Personal Salad Bar – the Easy Salad Lunch

Salad Bar - www.inhabitedkitchen.comAs you may have noticed, I like salads. I particularly like them for lunch in summer – they’re light and cool, and a perfect way to use a wide variety of vegetables. They can be a nuisance to make, though, especially with that variety of vegetables – who’s going to chop up three radishes and a quarter of a carrot for one salad? On the way out the door in the morning?

A few years ago, I was working out of the house 5 or even 6 days a week, usually with a short lunch break, and very few options in the area. I needed to carry my lunch…  I freelance, so I was working in different places. Sometimes I had access to a microwave, but usually I didn’t – and sometimes I was even eating in a park, between clients. A salad lunch was the solution, but… I wasn’t going to do a big production in the morning before work.

Assembling a salad - www.inhabitedkitchen.comThen I remembered this cute Tupperware set I had (which, alas, they no longer make.) Each wedge shaped container holds a cup, and they fit on a lazy susan that was designed to hang from a bracket in the refrigerator. The idea was that you’d fill them with salad fixings, pull the lazy susan out of the fridge, put it on the table, and the family could have their own salad bar.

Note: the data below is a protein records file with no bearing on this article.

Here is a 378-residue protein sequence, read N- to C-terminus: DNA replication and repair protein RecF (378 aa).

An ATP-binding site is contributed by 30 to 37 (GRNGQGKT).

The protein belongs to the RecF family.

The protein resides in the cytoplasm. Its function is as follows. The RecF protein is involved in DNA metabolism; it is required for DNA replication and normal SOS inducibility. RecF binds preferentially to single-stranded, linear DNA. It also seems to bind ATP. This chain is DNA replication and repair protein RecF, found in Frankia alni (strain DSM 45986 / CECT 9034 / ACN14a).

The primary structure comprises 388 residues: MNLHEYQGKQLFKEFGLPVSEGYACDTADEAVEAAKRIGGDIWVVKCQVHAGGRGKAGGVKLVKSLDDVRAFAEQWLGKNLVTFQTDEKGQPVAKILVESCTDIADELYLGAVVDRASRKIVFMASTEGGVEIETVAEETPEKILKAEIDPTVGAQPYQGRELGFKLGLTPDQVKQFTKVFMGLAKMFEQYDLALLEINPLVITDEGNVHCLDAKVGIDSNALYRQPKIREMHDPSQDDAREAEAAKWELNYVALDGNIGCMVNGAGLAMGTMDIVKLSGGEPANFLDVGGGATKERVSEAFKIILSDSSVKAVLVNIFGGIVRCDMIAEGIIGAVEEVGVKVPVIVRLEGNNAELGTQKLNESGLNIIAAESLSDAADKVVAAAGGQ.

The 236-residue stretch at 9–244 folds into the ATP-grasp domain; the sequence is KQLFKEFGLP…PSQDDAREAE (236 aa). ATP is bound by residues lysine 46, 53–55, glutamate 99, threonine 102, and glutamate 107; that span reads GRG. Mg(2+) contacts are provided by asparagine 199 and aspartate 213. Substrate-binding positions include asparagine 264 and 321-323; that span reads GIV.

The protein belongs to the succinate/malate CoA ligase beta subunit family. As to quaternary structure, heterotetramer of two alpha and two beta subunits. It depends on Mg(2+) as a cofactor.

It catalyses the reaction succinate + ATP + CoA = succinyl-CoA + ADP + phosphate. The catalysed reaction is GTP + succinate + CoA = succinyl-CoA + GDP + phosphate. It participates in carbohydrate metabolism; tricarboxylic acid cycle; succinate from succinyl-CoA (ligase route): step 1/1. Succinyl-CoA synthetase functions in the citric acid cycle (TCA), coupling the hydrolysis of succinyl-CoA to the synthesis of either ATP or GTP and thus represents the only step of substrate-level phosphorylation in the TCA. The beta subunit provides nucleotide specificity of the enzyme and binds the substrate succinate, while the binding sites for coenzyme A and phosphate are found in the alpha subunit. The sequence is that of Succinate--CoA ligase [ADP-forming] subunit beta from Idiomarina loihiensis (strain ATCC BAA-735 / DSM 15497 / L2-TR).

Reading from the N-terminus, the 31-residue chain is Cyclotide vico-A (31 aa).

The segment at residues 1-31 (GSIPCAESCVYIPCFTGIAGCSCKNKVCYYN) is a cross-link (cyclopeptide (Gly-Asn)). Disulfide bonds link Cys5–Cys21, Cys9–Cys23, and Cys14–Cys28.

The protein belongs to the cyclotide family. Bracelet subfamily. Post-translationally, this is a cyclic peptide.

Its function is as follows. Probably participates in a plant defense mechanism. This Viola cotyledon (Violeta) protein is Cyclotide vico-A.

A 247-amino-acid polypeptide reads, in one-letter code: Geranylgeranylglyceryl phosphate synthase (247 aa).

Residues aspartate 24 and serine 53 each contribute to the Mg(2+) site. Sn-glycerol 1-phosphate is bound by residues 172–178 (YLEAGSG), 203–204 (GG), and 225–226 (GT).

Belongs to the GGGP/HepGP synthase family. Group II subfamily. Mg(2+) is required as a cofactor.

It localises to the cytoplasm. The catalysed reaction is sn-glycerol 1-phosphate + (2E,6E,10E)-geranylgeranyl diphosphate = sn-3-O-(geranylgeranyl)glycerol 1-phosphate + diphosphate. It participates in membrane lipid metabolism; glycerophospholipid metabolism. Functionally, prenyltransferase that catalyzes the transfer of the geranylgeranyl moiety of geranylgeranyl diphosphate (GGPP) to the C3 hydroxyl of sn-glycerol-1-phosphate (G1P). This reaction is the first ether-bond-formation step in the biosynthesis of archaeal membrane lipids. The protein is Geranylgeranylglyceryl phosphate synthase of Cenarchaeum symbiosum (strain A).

There isn’t room in my current fridge for the lazy susan. The containers themselves still stack nicely, though. And I think the one cup size is good for one or two people – for the sake of freshness, I don’t want to cut things up too far ahead, but this gives me a couple of days worth of most vegetables. I try to stagger them so that I empty one container each day – and only have to fill one each day – though that doesn’t always work out. (If you’re prepping salad for a whole family, you probably need larger containers.)